Lower consumer prices, lead by near or below $2-per-gallon gas, is helping middle-income and working-class families who have struggled in the aftermath of the Great Recession, even as many others have rebuilt lost equity in homes and affected nest eggs.
“Cheaper gas prices have helped to improve the economy by boosting both consumer confidence and disposable income,” AAA spokesman Avery Ash said in a statement. “It would not be surprising for U.S. consumers to save $50 billion to $75 billion on gasoline in 2015 if prices remain low.”
Wall Street is nervous about the negative impact of falling oil prices on energy producers. Moreover, there will be negative economic fallout in U.S. communities, such as those in Texas and North Dakota, where energy companies are dominant.
But cheaper prices overall for commodities and fuel products are delivering substantial benefits to Americans, especially those who struggle financially. And many households that are able to put aside income are not necessarily spending those savings on non-essential products or services. They are adding to savings or reducing debt loads.
U.S. consumers have been on a rough ride since the financial crisis, housing meltdown and recession. They realize that pockets of economic prosperity can close up quickly.
Sales at retailers and restaurants decreased a seasonally adjusted 0.9 percent in December from a month earlier, the Commerce Department said last week. The drop was the largest since last January 2014. Steady job growth and relatively strong confidence spurred an upward trend in consumer spending throughout most of 2014, but the December pullback was a surprise, especially with the lower fuel prices.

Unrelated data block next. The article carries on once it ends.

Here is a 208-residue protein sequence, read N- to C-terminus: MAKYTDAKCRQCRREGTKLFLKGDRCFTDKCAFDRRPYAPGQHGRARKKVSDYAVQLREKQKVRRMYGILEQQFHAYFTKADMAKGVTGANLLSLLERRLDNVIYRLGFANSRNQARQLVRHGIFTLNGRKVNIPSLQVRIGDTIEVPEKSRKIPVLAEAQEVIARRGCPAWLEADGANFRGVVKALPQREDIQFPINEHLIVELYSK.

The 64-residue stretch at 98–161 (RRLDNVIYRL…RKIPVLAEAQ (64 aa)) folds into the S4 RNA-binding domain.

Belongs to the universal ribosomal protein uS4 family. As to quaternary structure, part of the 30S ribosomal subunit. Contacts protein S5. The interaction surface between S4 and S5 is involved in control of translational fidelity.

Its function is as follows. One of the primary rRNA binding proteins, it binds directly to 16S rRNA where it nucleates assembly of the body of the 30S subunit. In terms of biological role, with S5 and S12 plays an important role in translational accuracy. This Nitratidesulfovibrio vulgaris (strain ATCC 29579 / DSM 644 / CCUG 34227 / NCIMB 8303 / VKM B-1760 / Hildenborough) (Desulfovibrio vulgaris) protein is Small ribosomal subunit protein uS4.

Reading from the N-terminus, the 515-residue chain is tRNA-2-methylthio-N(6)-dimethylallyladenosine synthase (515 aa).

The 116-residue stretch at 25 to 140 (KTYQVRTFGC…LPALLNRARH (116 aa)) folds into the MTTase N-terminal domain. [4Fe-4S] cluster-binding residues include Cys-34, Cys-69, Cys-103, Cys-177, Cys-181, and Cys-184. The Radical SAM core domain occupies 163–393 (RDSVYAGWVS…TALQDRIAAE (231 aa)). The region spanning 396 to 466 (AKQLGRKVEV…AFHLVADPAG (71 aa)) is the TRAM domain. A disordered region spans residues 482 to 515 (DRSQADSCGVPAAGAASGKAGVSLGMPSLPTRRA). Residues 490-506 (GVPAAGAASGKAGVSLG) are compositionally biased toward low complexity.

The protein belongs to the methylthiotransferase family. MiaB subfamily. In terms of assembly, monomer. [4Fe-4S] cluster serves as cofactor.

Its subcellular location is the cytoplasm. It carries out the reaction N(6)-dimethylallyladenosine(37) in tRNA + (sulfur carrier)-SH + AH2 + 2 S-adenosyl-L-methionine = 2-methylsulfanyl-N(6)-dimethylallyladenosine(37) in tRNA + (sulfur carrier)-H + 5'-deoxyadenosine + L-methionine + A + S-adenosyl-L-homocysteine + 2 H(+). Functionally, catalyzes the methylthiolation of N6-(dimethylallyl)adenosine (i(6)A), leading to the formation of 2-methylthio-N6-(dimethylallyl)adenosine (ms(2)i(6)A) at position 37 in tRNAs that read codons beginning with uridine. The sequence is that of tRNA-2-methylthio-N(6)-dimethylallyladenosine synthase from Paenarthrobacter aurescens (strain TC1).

Economists say the level of spending in an environment of lower prices varies by income class.
“Depending on your income level, your spending will most likely be a little bit different,” Tom Potiowsky, who chairs the Economics Department at Portland State University, told the Statesman Journal. “Lower-income people hardly save at all because they’re just getting by, paycheck-to-paycheck. So this is like getting a little boost, and they’re likely to spend it. And it might be necessities where they’re probably spending it.”
Typical Household Projected to Save $750 in Gasoline
The federal Energy Information Administration estimated this month that the typical American household would save $750 because of lower gasoline prices this year. That’s $200 more than officially forecast a month ago.
“It may not have a huge effect on the top 10 percent of households, but if you’re earning $30,000 or $40,000 a year and drive to work, this is a big deal,” Guy Berger, United States economist at RBS, told the New York Times. “Conceptually, this is the opposite of the stock market boom, which was concentrated at the top.”
Meanwhile, Federal Reserve officials have said they expect cheaper energy to bolster household spending, expanding the economy. The slump in consumer prices also keeps a lid on inflation, which has been under the Fed’s policy maker’s 2 percent target for 31 straight months. Inflation held in check would further delay the Fed’s long-anticipated interest rate increase from its “near zero” stance which has been in place for more than six years.
All this bodes well for consumers. However, consumer spending, a huge part of an economic recovery, has not made a significant move as gas prices have fallen over recent weeks.
A Federal Reserve survey released last week showed that most U.S. regions saw “modest” or “moderate” economic growth fueled by gains in consumer spending. Not surprisingly, the energy-rich Dallas district slowed as oil prices plunged.
“Consumer spending increased in most districts, with generally modest year-over-year gains in retail sales,” the Fed said in its Beige Book, based on reports from its 12 districts gathered on or before Jan. 5. “Auto sales showed moderate to strong growth.”
Overall, U.S. consumers are hesitant to quickly spend the savings achieved through cheaper gas and other commodities.
Average daily spending in December was $98, matching the upper reaches on this measure since 2008, Gallup reported in a survey released this month.
“While strong relative to the recent recessionary period, it is similar to the $95 found in November, as well as the $96 in December 2013,” Gallup said. “This indicates that even though spending is stronger than in the past, some U.S. consumers are still cautious amid positive economic news and growing consumer confidence.”